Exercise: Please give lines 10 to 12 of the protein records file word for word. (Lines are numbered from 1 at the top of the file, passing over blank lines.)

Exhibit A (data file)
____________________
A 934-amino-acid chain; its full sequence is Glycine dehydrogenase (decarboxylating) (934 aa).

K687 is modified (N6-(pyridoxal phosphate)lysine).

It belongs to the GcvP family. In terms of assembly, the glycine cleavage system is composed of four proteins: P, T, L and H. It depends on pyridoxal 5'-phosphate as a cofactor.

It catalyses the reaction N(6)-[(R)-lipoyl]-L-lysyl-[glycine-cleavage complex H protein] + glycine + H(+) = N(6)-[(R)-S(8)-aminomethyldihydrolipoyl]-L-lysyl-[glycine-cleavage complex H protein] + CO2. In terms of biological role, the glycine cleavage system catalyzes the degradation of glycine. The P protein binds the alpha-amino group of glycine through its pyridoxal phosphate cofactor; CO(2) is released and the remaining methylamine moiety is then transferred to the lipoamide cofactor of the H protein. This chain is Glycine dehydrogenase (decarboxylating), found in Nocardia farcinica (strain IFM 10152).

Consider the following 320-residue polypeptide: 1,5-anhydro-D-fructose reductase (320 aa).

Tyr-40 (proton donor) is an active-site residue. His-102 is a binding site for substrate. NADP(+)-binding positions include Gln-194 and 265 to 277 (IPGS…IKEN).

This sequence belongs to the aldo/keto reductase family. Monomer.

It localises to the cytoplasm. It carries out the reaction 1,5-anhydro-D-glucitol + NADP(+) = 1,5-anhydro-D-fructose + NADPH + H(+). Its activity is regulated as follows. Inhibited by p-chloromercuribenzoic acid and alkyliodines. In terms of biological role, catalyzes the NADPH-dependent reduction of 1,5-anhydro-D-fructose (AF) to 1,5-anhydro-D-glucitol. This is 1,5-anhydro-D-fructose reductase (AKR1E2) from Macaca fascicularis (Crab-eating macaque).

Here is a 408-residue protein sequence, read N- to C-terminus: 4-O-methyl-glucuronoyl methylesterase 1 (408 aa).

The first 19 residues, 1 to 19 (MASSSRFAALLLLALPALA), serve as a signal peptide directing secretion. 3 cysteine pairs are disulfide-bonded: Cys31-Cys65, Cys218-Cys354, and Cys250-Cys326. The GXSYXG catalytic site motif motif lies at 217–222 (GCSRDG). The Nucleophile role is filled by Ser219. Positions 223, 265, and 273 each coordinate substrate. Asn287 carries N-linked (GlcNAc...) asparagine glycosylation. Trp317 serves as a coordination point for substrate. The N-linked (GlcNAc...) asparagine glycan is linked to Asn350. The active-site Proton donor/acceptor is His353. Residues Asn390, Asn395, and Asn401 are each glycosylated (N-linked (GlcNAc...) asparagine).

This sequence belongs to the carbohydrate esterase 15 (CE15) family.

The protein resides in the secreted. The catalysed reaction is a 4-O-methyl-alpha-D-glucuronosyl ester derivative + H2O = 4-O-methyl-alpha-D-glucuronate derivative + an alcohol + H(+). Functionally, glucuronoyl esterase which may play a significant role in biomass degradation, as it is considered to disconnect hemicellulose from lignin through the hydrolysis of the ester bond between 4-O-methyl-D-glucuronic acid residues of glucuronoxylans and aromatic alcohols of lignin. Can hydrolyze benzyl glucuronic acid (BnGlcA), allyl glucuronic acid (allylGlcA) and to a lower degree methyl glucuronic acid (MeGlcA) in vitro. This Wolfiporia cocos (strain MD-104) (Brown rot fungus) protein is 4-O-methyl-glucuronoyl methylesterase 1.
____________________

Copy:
The first 19 residues, 1 to 19 (MASSSRFAALLLLALPALA), serve as a signal peptide directing secretion. 3 cysteine pairs are disulfide-bonded: Cys31-Cys65, Cys218-Cys354, and Cys250-Cys326. The GXSYXG catalytic site motif motif lies at 217–222 (GCSRDG). The Nucleophile role is filled by Ser219. Positions 223, 265, and 273 each coordinate substrate. Asn287 carries N-linked (GlcNAc...) asparagine glycosylation. Trp317 serves as a coordination point for substrate. The N-linked (GlcNAc...) asparagine glycan is linked to Asn350. The active-site Proton donor/acceptor is His353. Residues Asn390, Asn395, and Asn401 are each glycosylated (N-linked (GlcNAc...) asparagine).

This sequence belongs to the carbohydrate esterase 15 (CE15) family.

The protein resides in the secreted. The catalysed reaction is a 4-O-methyl-alpha-D-glucuronosyl ester derivative + H2O = 4-O-methyl-alpha-D-glucuronate derivative + an alcohol + H(+). Functionally, glucuronoyl esterase which may play a significant role in biomass degradation, as it is considered to disconnect hemicellulose from lignin through the hydrolysis of the ester bond between 4-O-methyl-D-glucuronic acid residues of glucuronoxylans and aromatic alcohols of lignin. Can hydrolyze benzyl glucuronic acid (BnGlcA), allyl glucuronic acid (allylGlcA) and to a lower degree methyl glucuronic acid (MeGlcA) in vitro. This Wolfiporia cocos (strain MD-104) (Brown rot fungus) protein is 4-O-methyl-glucuronoyl methylesterase 1.